Thomas Angyan has this down to a fine art, as showed while explaining the benefits of the Musikverein’s subsidy-free operational independence to ATV: ‘we certainly have the freedom to decide our programming, to determine whether Nono, Schoenberg, Stockhausen should be performed or Beethoven, Brahms, Bruckner. It’s best of course to balance the two.’ The dishonesty would perhaps not be so interesting in itself (though it may be noted that the Musikverein does in fact accept public funds) had the house not added archived events to its website a few months ago. Checking out the tallness of such tales is quite fun, that is until you hit ‘suche’ and learn some tragically unfunny truths. These are the results of a search for Nono going back the last twenty-five years of Angyan’s long Intendanz:
Actually these three events – the last one fifteen years ago! – are all Wien Modern, an autonomous organization over whose programming the Musikverein has no influence. Balance, it would seem, amounts to total exclusion.
The most bizarre thing about Angyan’s silly boast is however how painlessly it could be realized for all parties concerned. Discounting the Brahms Saal – which Brahms himself found a wretched hall – and the various acoustic abominations underneath Karlsplatz, the golden hall upon which the house’s fame rests is only suitable for a limited number of Nono’s works (blue-haired patrons and the Bussi-Bussi crowd need seldom bolt for the exits), of which three of four would sound particularly gem-like (earning the gratitude of the Lothar Knessl demographic). The Konzerthaus – where Nono got 38 performances over the last twenty-five years – is all very well but remains more of a Janáček Sinfonietta kind of space; the Musikverein is where the subtleties of Il canto sospeso and the late ‘no hay caminos, hay que caminar’ masterpieces may be more lovingly tended to. This is before we even begin discussing value judgements, though I’m talking about works as important as Il canto sospeso getting aired maybe once a decade and can’t imagine that Angyan believes this would provoke protests, Skandalkonzert-style or otherwise. Tactical programming deals with the reactionaries and as far I am aware the Taruskinian objection – i.e. the 1950s are calling and want their straw men back – does not exist in Vienna.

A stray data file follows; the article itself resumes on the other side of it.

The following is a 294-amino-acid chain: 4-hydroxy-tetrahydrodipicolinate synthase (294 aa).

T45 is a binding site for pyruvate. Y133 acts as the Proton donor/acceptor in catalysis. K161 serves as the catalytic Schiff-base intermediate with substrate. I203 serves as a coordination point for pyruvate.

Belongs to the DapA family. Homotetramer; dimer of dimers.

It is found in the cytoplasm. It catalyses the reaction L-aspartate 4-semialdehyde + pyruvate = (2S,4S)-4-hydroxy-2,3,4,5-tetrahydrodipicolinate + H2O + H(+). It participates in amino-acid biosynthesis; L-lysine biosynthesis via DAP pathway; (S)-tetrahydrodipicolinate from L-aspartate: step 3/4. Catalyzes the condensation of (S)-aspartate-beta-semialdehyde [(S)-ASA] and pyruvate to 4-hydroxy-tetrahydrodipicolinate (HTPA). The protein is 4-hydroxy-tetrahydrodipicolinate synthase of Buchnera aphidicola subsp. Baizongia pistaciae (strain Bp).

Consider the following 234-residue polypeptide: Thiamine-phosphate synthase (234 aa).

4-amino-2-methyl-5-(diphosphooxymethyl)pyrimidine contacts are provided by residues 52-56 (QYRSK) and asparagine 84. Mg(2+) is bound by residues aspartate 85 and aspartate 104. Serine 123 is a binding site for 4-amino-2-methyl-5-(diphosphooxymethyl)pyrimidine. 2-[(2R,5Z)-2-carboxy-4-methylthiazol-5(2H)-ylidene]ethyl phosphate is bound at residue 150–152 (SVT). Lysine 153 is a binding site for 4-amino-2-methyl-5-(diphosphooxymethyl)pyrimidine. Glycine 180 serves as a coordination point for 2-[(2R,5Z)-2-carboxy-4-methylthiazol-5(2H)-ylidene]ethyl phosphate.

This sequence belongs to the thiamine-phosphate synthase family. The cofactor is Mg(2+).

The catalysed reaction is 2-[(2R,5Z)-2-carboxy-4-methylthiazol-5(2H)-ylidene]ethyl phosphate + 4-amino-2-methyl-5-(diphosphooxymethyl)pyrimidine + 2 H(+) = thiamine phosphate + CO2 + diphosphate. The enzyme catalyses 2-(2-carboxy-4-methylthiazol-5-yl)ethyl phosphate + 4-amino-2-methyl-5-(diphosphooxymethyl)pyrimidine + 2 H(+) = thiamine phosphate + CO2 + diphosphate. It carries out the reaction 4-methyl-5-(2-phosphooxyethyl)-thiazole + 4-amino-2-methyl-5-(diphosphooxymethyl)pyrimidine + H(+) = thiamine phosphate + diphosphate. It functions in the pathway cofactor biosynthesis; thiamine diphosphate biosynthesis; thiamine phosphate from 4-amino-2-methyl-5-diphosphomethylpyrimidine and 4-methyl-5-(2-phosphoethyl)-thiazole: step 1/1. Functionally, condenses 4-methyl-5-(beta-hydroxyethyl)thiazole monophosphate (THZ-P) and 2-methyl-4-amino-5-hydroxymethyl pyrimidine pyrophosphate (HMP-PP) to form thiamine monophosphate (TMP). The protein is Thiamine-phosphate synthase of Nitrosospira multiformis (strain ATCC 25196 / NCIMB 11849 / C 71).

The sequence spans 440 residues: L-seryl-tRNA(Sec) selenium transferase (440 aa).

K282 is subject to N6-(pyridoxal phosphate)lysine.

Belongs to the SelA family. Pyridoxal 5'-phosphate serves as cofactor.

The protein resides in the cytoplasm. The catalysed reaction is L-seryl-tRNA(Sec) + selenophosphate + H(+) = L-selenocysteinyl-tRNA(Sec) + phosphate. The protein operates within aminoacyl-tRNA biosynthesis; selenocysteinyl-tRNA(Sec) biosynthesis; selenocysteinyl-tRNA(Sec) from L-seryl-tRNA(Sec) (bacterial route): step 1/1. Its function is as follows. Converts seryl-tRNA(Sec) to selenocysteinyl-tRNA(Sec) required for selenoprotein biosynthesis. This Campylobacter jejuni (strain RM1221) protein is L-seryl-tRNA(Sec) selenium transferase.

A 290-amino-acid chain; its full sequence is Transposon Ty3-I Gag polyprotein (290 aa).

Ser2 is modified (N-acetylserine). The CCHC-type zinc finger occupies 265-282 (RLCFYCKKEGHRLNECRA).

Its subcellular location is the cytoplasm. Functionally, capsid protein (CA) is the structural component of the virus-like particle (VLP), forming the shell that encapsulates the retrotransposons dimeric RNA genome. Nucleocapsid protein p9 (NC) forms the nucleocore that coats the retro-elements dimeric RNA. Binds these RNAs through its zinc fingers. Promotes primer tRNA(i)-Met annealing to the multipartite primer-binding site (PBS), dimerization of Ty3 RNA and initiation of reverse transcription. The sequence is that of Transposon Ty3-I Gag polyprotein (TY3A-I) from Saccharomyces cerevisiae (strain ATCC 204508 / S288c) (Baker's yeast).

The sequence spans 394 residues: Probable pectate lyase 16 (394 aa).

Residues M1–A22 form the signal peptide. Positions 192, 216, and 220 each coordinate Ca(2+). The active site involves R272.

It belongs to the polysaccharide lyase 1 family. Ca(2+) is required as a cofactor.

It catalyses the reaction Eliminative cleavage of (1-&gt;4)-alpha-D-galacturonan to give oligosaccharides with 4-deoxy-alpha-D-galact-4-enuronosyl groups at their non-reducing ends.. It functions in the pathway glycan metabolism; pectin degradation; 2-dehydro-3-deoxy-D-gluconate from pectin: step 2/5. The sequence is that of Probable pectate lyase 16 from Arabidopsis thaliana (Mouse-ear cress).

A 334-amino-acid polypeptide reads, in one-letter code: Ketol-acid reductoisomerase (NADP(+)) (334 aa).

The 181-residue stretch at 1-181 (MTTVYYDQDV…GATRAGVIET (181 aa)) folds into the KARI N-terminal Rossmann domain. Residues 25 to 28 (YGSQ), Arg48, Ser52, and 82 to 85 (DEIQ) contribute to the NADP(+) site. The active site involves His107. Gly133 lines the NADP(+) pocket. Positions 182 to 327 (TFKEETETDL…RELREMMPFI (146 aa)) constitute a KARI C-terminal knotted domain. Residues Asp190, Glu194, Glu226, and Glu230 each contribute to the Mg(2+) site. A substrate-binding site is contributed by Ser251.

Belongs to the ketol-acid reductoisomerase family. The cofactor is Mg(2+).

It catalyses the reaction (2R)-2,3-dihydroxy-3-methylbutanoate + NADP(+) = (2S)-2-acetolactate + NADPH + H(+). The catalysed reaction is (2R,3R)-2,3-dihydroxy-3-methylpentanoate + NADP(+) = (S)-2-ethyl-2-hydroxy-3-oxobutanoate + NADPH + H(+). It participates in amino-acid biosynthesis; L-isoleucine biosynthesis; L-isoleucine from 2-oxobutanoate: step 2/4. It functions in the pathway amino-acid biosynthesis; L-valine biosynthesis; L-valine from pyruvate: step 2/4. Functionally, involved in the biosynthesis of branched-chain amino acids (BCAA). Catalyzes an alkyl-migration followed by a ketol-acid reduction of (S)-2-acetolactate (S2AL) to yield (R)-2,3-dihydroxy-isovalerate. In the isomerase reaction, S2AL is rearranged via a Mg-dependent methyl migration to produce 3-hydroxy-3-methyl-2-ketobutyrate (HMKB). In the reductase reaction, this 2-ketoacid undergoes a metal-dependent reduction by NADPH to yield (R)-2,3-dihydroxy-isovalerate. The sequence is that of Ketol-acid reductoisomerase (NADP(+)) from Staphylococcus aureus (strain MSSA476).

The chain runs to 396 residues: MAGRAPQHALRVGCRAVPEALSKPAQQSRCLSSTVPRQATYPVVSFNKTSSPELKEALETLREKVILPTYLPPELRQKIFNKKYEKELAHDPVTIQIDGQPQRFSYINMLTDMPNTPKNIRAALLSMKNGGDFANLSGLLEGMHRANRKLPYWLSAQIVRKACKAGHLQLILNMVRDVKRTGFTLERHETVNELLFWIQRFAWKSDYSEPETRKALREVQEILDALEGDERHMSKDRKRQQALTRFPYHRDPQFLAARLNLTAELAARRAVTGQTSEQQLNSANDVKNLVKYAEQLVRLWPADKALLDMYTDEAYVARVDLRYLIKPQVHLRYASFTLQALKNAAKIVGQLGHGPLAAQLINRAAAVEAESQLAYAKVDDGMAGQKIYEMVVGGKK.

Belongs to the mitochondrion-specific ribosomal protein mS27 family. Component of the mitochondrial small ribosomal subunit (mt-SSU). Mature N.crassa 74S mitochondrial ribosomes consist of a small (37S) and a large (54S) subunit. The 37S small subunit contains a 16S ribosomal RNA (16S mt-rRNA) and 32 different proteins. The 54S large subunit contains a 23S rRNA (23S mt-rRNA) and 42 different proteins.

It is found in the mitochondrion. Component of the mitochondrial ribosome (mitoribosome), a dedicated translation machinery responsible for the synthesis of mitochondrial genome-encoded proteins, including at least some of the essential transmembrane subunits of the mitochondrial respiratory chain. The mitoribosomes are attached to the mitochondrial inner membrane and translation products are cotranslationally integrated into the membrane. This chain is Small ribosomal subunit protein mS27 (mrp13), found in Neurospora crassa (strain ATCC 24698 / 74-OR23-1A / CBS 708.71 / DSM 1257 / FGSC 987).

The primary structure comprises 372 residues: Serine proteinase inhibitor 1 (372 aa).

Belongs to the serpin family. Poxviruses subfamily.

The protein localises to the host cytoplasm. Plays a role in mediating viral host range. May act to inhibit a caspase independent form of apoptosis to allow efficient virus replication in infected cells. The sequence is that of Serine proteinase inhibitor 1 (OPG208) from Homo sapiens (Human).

As for Brahms, well, the heart sinks. I used to joke about Musikverein patrons growing restless if forced to endure a week without Brahms but it turns out I’ve been underestimating: